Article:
Offscreen: Issue 21

Editor(s):
Kai Brach

Finished Reading:
Aug 20, 2019

Edition Publisher:
Offscreen Media

Edition Release:
2019

Highlights

Kim Goodwin

“By and large the ways in which you hope to impact people's lives positively are the things that you should be measuring. What is it that you claim to value as a company or organization? What good do you plan to do in the world? Is there some way in which you can measure that directly? Or can you at least measure people's perception of that? For the most part, you have to ask people directly.” (19)

“ Until we start measuring what we value, we will continue to overvalue what we measure.” 

“We have to get to agreement within an organization about what we are not willing to do, and this is where organizational values come in.” (20)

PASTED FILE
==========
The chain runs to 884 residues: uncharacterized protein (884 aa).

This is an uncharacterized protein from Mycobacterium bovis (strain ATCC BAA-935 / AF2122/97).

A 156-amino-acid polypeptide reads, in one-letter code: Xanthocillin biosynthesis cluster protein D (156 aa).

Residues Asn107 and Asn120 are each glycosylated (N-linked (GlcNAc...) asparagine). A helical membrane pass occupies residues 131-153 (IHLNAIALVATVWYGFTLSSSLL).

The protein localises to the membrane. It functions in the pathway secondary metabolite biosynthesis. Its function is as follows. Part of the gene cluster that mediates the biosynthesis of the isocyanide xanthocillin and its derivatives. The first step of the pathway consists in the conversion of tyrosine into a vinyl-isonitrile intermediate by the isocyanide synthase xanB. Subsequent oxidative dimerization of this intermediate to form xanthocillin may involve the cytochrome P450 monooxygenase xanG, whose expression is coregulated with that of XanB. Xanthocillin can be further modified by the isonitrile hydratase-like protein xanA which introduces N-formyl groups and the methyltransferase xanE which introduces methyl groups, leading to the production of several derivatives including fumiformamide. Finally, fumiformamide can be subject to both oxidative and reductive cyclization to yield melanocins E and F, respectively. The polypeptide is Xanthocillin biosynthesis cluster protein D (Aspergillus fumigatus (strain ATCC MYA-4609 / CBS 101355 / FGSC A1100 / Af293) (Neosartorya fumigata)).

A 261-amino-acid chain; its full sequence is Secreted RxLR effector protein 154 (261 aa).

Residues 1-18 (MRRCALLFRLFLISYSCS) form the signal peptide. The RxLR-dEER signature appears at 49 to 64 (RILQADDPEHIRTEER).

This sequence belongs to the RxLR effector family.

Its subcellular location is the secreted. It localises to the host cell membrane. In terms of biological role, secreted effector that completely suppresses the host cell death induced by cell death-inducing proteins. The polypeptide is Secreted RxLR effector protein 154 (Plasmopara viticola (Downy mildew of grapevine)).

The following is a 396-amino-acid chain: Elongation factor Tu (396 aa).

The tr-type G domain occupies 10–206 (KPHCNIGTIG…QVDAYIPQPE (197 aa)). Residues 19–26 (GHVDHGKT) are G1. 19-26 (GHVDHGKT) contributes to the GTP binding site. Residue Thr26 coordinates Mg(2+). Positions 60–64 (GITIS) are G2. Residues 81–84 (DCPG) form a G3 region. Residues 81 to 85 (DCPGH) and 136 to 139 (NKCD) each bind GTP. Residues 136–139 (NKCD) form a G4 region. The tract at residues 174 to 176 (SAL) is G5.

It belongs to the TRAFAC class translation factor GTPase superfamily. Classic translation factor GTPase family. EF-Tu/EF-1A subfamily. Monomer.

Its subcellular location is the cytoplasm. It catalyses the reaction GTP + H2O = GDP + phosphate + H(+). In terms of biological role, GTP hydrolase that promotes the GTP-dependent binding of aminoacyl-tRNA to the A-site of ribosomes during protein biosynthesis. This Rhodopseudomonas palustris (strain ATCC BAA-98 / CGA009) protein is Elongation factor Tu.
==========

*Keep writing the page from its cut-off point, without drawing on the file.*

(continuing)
“A simple question to start with is, ‘Here's what we think a good design is - now what could go wrong?’ It also matters who is asking the question, because if your team is largely composed of fairly privileged people – which, honestly, most of our teams are – then they're going to have a lot of blind spots. All the empathy workshops in the world will not get you to a useful, valuable answer. 

There are lots of hidden ways in which those negative forces operate that you just can't think of if you've never been on the receiving end of them. By doing research with a broad, diverse population and having a diverse team in the middle of that decision-making process, you encourage statements like, ‘Hey you know, racism works like this’, or, ‘That is also consequence of sexism.’” (22)

“All of that is, to me, is the basis of a human-centered culture: repeated contact with people you're trying to serve.” (30)